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As our world faces catastrophic climate change and related global injustice and oppression, what can those living in the poorest communities most vulnerable to its effects teach us about its causes? Drawing on interdisciplinary and collaborative research in southwestern Bangladesh, this talk shifts the paradigm of responsibility for climate change from the familiar terrain set out by law, economics, and moral philosophy focused on commons problems and distributive inequalities to one centered on the lived experience of climate change.
Those living with environmental degradation that is exacerbating with climate change and that foreshadows the effects of climate change elsewhere offer clarifying insight into the kinds of normative problems that climate change raises for both justice and governance. Relying on community fabric worn thin by the legacies of colonialism, foreign aid experiments, and exploitable social hierarchies, these communities’ experiences and reflections have implications for how political theorists and policy-influencers, especially large global philanthropists and investors, do and should attend to justice and governance in their work for climate change mitigation, adaptation, and survival.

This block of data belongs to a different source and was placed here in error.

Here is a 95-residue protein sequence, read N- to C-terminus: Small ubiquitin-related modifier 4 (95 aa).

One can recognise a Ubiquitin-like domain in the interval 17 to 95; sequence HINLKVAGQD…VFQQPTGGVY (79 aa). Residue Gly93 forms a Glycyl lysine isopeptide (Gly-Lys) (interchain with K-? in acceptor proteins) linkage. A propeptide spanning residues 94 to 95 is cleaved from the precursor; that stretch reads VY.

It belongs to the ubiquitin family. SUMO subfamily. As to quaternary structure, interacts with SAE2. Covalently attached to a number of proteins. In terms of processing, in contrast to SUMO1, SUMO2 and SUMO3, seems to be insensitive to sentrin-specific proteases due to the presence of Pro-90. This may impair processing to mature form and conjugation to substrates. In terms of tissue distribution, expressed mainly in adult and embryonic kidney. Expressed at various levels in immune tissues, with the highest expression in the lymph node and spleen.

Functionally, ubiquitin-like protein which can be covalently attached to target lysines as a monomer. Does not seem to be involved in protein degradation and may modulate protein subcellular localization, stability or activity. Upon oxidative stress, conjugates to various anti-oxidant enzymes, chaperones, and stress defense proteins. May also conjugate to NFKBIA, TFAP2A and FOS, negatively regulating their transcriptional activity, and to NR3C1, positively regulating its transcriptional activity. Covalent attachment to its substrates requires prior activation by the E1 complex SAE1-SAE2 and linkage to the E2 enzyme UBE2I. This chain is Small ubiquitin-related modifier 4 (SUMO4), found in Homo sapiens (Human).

The climate change crisis reveals the full gamut of humanity’s failure to govern itself in ways that do not exploit nature and humans. This talk identifies what those in poverty, most urgently facing the consequences of this failure can teach those must urgently trying to address it. Richly informed by ethnographies, surveys, interviews, and project assessments in 26 communities of those most affected by climate change, the talk will point toward new normative approaches to climate justice and provide a refreshed ethical map to political efficacy.
**Brooke Ackerly, Vanderbilt University
**James Foster, George Washington University
**Trevor Jackson, George Washington UniversityRegister for this Event